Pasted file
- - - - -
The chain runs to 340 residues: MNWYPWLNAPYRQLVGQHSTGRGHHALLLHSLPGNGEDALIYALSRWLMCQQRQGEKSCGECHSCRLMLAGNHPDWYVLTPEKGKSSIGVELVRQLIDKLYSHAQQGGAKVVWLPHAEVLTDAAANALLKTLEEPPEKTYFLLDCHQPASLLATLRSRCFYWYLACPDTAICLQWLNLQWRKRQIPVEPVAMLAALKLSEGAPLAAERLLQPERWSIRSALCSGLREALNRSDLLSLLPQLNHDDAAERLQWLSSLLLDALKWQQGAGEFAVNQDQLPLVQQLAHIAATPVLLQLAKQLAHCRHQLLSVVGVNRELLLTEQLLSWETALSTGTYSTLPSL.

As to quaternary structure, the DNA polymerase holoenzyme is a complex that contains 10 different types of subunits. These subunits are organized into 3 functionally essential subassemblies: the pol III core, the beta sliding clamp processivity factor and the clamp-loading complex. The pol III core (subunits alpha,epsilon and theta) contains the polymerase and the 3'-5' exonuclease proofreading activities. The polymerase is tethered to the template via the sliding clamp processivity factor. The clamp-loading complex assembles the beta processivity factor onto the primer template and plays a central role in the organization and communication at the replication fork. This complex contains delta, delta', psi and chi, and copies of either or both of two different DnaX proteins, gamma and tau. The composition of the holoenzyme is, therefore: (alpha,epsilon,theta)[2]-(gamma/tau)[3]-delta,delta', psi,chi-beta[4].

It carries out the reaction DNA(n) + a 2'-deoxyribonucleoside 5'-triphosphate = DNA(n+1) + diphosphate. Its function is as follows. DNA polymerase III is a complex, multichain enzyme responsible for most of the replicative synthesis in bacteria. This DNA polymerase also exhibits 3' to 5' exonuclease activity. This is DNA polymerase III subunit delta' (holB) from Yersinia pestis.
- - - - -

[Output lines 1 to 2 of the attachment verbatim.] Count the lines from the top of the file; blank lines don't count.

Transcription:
The chain runs to 340 residues: MNWYPWLNAPYRQLVGQHSTGRGHHALLLHSLPGNGEDALIYALSRWLMCQQRQGEKSCGECHSCRLMLAGNHPDWYVLTPEKGKSSIGVELVRQLIDKLYSHAQQGGAKVVWLPHAEVLTDAAANALLKTLEEPPEKTYFLLDCHQPASLLATLRSRCFYWYLACPDTAICLQWLNLQWRKRQIPVEPVAMLAALKLSEGAPLAAERLLQPERWSIRSALCSGLREALNRSDLLSLLPQLNHDDAAERLQWLSSLLLDALKWQQGAGEFAVNQDQLPLVQQLAHIAATPVLLQLAKQLAHCRHQLLSVVGVNRELLLTEQLLSWETALSTGTYSTLPSL.

As to quaternary structure, the DNA polymerase holoenzyme is a complex that contains 10 different types of subunits. These subunits are organized into 3 functionally essential subassemblies: the pol III core, the beta sliding clamp processivity factor and the clamp-loading complex. The pol III core (subunits alpha,epsilon and theta) contains the polymerase and the 3'-5' exonuclease proofreading activities. The polymerase is tethered to the template via the sliding clamp processivity factor. The clamp-loading complex assembles the beta processivity factor onto the primer template and plays a central role in the organization and communication at the replication fork. This complex contains delta, delta', psi and chi, and copies of either or both of two different DnaX proteins, gamma and tau. The composition of the holoenzyme is, therefore: (alpha,epsilon,theta)[2]-(gamma/tau)[3]-delta,delta', psi,chi-beta[4].